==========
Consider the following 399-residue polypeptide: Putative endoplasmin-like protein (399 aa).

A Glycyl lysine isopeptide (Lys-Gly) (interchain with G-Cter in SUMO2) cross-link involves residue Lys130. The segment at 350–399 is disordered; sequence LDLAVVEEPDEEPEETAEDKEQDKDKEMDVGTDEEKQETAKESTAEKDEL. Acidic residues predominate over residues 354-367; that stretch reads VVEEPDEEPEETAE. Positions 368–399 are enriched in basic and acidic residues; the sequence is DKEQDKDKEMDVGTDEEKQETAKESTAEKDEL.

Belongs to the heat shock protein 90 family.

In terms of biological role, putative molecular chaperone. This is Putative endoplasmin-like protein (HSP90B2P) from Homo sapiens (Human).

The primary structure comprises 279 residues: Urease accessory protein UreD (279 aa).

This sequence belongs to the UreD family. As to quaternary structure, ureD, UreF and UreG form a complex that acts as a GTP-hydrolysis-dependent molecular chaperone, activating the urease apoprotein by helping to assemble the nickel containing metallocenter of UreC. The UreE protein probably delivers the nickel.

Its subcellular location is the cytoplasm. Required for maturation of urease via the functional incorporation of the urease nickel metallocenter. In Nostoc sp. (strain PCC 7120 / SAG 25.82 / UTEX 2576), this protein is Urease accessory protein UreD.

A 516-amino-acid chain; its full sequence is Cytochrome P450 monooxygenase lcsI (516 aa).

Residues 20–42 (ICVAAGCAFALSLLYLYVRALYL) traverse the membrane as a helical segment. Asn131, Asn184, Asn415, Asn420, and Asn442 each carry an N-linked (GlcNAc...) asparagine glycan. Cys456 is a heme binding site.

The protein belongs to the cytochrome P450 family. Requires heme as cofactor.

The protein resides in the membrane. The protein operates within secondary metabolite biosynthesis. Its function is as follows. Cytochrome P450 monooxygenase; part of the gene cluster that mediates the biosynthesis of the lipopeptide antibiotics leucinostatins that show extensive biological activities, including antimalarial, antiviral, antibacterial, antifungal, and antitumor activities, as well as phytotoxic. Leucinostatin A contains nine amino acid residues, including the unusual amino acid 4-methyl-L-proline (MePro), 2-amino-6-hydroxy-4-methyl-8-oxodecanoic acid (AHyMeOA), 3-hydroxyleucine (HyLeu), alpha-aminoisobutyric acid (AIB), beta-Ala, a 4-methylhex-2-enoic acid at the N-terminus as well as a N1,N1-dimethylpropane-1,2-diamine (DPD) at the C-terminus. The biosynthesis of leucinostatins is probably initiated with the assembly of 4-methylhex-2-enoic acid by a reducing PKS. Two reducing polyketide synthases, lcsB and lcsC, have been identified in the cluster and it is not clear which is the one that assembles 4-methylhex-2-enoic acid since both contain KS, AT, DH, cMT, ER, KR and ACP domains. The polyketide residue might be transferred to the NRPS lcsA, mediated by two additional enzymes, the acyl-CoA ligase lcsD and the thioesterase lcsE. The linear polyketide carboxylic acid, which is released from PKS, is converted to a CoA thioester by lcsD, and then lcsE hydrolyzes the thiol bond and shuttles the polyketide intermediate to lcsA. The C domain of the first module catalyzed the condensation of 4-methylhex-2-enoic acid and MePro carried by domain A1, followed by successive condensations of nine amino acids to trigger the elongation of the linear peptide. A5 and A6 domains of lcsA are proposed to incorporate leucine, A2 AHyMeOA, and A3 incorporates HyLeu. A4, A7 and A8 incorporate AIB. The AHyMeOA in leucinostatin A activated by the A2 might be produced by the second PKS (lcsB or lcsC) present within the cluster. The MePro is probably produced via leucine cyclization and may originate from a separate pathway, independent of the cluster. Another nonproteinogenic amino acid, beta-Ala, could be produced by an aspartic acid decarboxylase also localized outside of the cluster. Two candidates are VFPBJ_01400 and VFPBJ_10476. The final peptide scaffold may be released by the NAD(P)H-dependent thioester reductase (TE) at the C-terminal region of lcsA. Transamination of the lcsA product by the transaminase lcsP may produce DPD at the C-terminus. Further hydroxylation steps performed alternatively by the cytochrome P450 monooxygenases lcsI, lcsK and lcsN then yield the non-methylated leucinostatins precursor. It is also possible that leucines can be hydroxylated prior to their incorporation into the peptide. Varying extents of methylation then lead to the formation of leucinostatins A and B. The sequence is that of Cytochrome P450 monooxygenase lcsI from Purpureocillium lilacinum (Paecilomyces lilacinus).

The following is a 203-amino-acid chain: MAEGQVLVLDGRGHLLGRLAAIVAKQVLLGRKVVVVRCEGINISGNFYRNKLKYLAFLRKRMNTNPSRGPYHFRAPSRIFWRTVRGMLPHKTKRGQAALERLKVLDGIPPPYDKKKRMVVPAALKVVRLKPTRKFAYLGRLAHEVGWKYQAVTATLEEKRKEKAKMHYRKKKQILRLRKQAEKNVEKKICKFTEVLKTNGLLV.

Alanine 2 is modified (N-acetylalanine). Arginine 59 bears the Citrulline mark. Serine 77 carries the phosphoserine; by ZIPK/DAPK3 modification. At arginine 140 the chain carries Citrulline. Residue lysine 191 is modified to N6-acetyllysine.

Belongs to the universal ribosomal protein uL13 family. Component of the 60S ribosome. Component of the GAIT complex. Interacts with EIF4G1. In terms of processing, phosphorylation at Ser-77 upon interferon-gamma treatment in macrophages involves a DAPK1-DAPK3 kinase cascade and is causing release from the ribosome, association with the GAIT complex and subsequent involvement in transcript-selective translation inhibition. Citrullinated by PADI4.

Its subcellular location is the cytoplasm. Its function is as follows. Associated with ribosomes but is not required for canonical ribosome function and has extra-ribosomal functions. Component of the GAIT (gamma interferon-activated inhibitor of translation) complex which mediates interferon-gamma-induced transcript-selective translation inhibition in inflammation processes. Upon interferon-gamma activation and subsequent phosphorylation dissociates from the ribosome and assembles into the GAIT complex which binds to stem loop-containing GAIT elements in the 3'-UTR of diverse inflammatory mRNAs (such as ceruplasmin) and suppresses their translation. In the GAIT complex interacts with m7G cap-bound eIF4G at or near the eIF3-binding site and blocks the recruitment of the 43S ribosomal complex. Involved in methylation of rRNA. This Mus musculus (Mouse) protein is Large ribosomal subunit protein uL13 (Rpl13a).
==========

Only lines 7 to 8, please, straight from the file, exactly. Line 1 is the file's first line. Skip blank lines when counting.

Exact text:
Its subcellular location is the cytoplasm. Required for maturation of urease via the functional incorporation of the urease nickel metallocenter. In Nostoc sp. (strain PCC 7120 / SAG 25.82 / UTEX 2576), this protein is Urease accessory protein UreD.

A 516-amino-acid chain; its full sequence is Cytochrome P450 monooxygenase lcsI (516 aa).